IPv6 reality starts dawning on ISPs
A survey polling hundreds of Internet service providers finds more than half will offer IPv6 business services within a year.
The difficulties of adopting the next-generation Internet standard so far have outweighed its advantages, but one key part of the computing industry is showing signs of beginning the IPv6 transition in earnest: Internet service providers.
A total of 32 percent of ISPs offer IPv6 services to business customers today, according to a new European Commission-funded survey, said John Curran, chief executive of American Registry for Internet Numbers (ARIN), one of the world's five nonprofit Internet registry organizations that collectively hand out Internet addresses and keep track of which numeric addresses are connected to which servers on the Internet.
That percentage, though, is increasing.
"Sixty percent intend to have services within a year. That's a huge step up," Curran said. "Within two years, it is 80 percent."
He's baffled what the remaining 20 percent of ISPs will do, given that the Internet is expected to run out of the current limited stock of IPv4 addresses in about that same time frame, making ISPs left behind the virtual equivalent of a home-building contractor with no empty lots left on the street. According to Internet service company Hurricane Electric, which monitors the IPv6 transition, there are about 203 million IPv4 addresses left, enough to last less than nine months.
Hurricane Electric's estimate is reasonable, Curran said, though it's hard to predict exactly given the inconstant decline. The five Internet registry organizations pull unused IP addresses out of the pool as needed in so-called "/8" blocks of 16.7 million addresses at a time, then it takes some time for them to allocate them to ISPs and others. Fourteen of the original 256 /8 blocks are unused.
Even after the registry organizations have handed out their last IPv4 addresses, it'll probably be another six months before the ISPs exhaust their supply, Curran said.
The transition to IPv6 hasn't been easy, mostly because of a compatibility barrier that has pushed back the change until absolutely necessary. Those with an IPv4 connection to the Internet can't see IPv6 Web sites and vice versa, unless some gateway device is specifically set up to handle the chore.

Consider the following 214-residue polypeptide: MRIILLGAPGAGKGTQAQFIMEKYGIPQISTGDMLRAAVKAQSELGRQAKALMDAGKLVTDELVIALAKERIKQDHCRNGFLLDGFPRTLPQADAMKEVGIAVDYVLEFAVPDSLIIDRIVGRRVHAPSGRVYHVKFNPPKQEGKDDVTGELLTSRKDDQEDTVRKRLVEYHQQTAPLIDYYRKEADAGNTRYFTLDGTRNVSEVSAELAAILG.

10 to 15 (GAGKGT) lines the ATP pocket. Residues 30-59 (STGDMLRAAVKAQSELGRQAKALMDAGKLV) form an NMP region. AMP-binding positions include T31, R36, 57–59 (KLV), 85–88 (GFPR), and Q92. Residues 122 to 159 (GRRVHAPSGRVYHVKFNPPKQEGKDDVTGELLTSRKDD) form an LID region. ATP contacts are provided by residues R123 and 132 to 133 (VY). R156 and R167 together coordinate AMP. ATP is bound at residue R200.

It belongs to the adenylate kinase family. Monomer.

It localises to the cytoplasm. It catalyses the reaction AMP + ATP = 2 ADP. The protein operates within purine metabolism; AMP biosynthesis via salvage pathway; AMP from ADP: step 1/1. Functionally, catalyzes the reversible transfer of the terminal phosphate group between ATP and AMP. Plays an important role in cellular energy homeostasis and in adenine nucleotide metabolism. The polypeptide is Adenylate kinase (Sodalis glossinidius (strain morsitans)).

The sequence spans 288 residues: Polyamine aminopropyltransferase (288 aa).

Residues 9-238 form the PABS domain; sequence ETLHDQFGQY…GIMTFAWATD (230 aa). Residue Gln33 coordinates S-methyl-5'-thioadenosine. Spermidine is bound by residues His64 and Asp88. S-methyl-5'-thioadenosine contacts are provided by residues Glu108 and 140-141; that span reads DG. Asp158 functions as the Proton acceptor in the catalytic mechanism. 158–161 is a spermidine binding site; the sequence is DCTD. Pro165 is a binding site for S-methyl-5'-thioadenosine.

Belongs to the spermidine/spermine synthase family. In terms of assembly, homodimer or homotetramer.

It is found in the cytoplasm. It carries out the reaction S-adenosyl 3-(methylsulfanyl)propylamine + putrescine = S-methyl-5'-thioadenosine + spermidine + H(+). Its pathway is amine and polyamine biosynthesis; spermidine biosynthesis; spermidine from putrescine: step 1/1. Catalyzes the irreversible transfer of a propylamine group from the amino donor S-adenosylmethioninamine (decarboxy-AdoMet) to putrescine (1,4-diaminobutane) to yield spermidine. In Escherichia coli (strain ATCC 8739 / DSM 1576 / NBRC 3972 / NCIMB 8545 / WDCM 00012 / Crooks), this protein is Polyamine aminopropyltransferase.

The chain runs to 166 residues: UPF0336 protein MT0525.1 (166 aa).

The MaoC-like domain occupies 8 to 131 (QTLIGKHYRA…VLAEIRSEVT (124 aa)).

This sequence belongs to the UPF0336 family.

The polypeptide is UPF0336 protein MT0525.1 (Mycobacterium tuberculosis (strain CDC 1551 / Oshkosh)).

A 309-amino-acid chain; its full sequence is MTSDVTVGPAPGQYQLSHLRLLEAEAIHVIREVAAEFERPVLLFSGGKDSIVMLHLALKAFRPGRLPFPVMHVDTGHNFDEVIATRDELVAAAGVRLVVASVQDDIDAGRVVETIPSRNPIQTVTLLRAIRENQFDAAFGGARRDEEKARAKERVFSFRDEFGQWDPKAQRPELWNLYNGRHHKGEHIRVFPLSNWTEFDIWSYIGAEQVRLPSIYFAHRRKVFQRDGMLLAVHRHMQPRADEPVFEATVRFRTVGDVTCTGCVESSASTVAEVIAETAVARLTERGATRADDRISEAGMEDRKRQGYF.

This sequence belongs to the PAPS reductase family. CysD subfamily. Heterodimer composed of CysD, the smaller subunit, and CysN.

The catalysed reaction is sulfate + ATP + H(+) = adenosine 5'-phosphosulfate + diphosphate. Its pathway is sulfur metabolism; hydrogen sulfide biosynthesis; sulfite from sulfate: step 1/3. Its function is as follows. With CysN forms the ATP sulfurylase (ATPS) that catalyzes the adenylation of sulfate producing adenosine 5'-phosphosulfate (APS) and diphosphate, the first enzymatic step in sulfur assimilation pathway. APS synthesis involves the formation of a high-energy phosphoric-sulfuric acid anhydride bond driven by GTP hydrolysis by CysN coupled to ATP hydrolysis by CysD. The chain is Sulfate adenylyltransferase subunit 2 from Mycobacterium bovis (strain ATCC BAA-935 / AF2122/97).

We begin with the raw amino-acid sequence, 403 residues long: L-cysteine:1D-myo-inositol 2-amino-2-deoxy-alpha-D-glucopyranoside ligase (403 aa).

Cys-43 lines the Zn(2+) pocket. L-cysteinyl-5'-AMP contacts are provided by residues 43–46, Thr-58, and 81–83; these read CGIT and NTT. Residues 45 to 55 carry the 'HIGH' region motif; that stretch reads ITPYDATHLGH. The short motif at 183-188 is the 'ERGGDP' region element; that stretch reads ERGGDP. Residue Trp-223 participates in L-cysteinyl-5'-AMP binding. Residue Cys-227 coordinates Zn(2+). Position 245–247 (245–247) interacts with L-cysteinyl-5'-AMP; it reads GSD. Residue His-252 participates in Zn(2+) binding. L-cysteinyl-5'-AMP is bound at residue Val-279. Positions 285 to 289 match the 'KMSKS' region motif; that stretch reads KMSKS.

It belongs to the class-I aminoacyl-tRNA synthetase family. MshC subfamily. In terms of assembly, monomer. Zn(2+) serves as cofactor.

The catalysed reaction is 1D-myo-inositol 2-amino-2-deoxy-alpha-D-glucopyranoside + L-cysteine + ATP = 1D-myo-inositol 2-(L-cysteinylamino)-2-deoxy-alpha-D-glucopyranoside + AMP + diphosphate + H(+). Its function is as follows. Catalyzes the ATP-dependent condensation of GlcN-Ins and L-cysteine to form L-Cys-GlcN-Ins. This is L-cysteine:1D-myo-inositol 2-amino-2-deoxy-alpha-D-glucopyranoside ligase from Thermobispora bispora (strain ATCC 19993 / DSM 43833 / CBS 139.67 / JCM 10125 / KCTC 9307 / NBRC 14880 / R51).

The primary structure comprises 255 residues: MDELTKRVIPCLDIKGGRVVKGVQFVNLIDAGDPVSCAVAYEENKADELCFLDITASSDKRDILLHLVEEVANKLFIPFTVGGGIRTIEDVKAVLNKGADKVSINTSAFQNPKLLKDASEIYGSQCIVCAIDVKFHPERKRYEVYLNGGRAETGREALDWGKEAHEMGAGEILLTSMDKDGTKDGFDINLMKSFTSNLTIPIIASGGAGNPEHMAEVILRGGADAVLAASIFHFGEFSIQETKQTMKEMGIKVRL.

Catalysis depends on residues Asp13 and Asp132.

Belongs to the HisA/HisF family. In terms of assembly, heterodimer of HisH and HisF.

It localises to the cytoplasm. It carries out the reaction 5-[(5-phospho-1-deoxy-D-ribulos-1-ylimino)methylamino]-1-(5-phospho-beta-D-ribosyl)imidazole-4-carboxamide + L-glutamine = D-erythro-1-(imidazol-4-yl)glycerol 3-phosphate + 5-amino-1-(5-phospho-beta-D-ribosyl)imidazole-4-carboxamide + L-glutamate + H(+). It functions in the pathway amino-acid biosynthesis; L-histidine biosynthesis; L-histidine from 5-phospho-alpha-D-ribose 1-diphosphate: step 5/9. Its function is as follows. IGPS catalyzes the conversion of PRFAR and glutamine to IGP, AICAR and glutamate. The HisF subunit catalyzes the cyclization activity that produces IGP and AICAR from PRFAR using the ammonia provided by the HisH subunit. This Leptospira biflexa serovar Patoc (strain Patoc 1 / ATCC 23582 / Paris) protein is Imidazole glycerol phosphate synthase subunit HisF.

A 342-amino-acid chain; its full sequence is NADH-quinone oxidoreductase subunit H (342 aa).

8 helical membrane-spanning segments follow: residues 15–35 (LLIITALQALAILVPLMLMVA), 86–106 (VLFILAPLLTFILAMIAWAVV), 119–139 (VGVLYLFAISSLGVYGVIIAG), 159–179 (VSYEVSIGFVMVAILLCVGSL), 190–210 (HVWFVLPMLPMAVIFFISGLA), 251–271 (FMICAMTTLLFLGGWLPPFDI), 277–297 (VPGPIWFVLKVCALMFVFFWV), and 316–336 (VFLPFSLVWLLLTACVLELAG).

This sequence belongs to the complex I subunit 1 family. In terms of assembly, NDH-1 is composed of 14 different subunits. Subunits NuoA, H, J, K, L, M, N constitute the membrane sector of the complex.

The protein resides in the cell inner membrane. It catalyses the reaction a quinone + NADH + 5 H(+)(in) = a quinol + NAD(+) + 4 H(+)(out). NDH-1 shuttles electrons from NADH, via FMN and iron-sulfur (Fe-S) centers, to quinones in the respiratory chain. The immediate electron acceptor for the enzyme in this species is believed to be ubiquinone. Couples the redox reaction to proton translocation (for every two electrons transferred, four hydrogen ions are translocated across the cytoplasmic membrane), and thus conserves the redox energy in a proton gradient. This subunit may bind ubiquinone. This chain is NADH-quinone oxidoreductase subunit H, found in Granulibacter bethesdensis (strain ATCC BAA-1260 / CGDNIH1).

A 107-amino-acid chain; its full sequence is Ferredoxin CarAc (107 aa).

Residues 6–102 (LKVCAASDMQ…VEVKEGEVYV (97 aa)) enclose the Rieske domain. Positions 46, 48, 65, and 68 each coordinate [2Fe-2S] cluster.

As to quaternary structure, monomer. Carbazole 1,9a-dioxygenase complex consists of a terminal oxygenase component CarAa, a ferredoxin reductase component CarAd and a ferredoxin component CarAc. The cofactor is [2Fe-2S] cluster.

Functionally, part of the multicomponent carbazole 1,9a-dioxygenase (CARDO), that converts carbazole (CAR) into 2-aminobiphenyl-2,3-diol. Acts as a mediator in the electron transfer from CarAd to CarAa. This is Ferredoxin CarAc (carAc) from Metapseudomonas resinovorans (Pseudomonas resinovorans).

For companies with Web sites or other Internet services, they must obtain new IPv6-based addresses for their servers and network connections to the outside world so they can handle IPv6 traffic. "If you've got a Web site, you should be looking at how to get it on IPv6 now," Curran said.
For ordinary consumers, they'll eventually have to upgrade DSL and cable modems, though because the IPv4 network will still work, they'll only miss out on Internet services available only over IPv6.
IPv4 (Internet Protocol version 4) catalogs Internet servers with 32-bit numbers, offering of 4.3 billion numeric addresses. That may sound like a lot until you realize only 6 percent are left unused today.
By comparison, IPv6's 128-bit address space offers a gargantuan number: 340,282,366,920,938,463,463,374,607,431,768,211,456 if you're keeping track.
That's enough to render unnecessary today's IPv4 stopgap measures, including network address translation (NAT) to let multiple devices share one IP address in something like the same way that an apartment building with one street address might have many subunits. IPv6's capacity also is vast enough to assign IP addresses to countless devices that don't merit them today--mobile phones, printers, cars, and the growing variety of other new devices in an increasingly network-aware world.
The EC-funded survey polled 1,500 companies, 58 percent of them ISPs, in 140 countries. The study also found that awareness of IPv6-related issues is strong, with 84 percent already possessing IPv6 addresses of their own or planning to request them.
The five regional Internet registries charge a fixed fee for allocating IP addresses, but that doesn't necessarily stay the same at Web hosting companies, ISPs, and others that sell the addresses to the actual customers.
"The demand curve goes from very low to very high one week after we run out of IPv4 addresses," Curran said.